Sea of red takes over North American stock markets on negative sentiment
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TORONTO – A sea of red swamped North American stock markets midweek as higher-than-expected inflation in Canada and cost pressures on large U.S. retailers soured sentiment and drove Canada’s main stock index down by nearly 400 points.
Michael Currie, vice-president and investment adviser at TD Wealth, said it was the worst day for major U.S. markets since 2020.
In New York, the Dow Jones industrial average was down 1,164.52 points at 31,490.07. The S&P 500 index was down 165.17 points at 3,923.68, while the Nasdaq composite was down 566.37 points or 4.7 per cent at 11,418.15.
The S&P/TSX composite index held up better, closing down 389.63 points or 1.9 per cent to 20,101.38.
Currie said very few stocks were up on the day in either countries in as broad a sell-off as you can get.
The Toronto market was hit by some pretty bad inflation data as the consumer price index for April set a new three-decade high by rising 6.8 per cent compared with a year ago, up from a gain of 6.7 per cent for March.
In the U.S., markets reacted to Federal Reserve chairman Jerome Powell’s comments a day earlier in which he said the central bank would take a hard line on raising rates to fight inflation.
“I know recession is in the back of everybody’s minds but right now it seems to be all about inflation,” Currie said in an interview.
Wednesday’s big declines came a day after markets rebounded.
The old pattern when markets were doing well was for investors to buy the dip.
“Now we’re seeing just the opposite in the last six months … People are using any up day as an opportunity to sell,” he said.
While Tuesday’s gains were backed by strong U.S. retail sales, weak results from Target that came a day after Walmart disappointed, prompted some panic. Target’s shares sank 25 per cent while Walmart fell seven per cent after losing 11 per cent on Tuesday for its largest drop in almost 35 years.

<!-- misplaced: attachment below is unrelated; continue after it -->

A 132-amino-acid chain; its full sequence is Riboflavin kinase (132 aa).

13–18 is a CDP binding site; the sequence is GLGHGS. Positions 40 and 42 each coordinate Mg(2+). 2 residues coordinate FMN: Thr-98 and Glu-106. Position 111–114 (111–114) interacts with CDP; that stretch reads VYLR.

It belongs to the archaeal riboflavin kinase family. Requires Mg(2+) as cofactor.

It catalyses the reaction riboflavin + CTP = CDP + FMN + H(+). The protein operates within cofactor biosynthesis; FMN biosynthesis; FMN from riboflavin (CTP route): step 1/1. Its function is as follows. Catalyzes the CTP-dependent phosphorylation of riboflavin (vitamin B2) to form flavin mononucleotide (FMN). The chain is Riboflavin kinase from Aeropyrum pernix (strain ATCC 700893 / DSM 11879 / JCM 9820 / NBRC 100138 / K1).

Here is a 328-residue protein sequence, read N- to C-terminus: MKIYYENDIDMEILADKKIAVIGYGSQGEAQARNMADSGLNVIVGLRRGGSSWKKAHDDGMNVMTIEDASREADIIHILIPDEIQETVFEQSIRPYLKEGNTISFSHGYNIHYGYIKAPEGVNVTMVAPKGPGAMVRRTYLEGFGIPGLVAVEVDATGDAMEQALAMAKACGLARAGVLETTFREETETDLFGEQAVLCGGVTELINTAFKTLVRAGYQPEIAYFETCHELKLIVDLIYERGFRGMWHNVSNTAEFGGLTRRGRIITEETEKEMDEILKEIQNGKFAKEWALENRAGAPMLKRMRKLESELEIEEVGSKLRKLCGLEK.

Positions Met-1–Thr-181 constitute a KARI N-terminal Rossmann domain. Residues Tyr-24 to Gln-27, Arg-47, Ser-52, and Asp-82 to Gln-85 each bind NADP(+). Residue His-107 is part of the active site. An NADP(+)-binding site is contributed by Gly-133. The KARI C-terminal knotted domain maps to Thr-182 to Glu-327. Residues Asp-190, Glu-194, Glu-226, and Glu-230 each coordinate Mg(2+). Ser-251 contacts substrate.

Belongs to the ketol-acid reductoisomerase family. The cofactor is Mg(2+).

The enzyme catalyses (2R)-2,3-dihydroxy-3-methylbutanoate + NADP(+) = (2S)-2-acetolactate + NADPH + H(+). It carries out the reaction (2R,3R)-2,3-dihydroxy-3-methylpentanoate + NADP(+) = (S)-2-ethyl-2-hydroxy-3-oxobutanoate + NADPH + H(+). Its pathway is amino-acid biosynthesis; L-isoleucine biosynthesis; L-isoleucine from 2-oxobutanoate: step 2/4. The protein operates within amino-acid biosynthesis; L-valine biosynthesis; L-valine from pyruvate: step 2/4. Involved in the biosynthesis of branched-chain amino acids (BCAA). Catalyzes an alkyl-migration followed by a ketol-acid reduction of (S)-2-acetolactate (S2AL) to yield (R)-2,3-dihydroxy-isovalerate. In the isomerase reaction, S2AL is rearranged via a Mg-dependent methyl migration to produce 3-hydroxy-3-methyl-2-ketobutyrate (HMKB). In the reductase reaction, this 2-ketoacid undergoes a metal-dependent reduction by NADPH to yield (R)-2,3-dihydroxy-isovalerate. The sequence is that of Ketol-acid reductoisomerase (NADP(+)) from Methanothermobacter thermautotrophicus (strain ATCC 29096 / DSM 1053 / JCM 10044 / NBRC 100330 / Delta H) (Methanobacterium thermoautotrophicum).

The large retailers pointed to higher costs for fuel, transportation and employee salaries that were hurting margins. The weakness trickled down to share prices of other U.S. retailers, including Amazon, Best Buy, Kohl’s and Dollar General.
“The sense is if Walmart and Target can’t figure this out, what chance do the other guys have,” said Currie.
The exception was Winners parent company, TJX Companies Inc., which rose 7.1 per cent after beating expectations.
Ten of the 11 major sectors on the TSX were lower, led by health care and consumer discretionary, which were down 4.4 and 4.1 per cent, respectively. Consumer staples was off 3.8 per cent.
Energy, financials, industrials, technology and materials were each off 1.6 to 2.5 per cent.
Energy fell with shares of Vermilion Energy Inc. off 5.0 per cent as crude prices softened.
The July crude contract was down US$2.59 at US$107.04 per barrel and the June natural gas contract was up 6.4 cents at US$8.37 per mmBTU.
Despite lower U.S. inventories and Russia saying oil sales were down nine per cent, prices were lowered by refiners ramping up production.
Materials fell 2.5 per cent as metals prices dropped on a stronger U.S. dollar with Interfor Corp. down 9.9 per cent and First Quantum Minerals Ltd. down 5.5 per cent.
The June gold contract was down US$3.00 at US$1,815.90 an ounce and the July copper contract was down 6.1 cents at US$4.18 a pound.
The Canadian dollar traded for 77.88 cents US compared with 77.92 cents US on Tuesday.
Technology was moved lower with Dye & Durham Ltd. shares plunging 11.8 per cent, while Hut 8 Mining Corp. was down 6.5 per cent.
Utilities inched higher near closing.
This report by The Canadian Press was first published May 18, 2022.
Companies in this story: (TSX:VET, TSX:DND, TSX:HUT, TSX:IFP, TSX:FM, TSX:GSPTSE, TSX:CADUSD=X)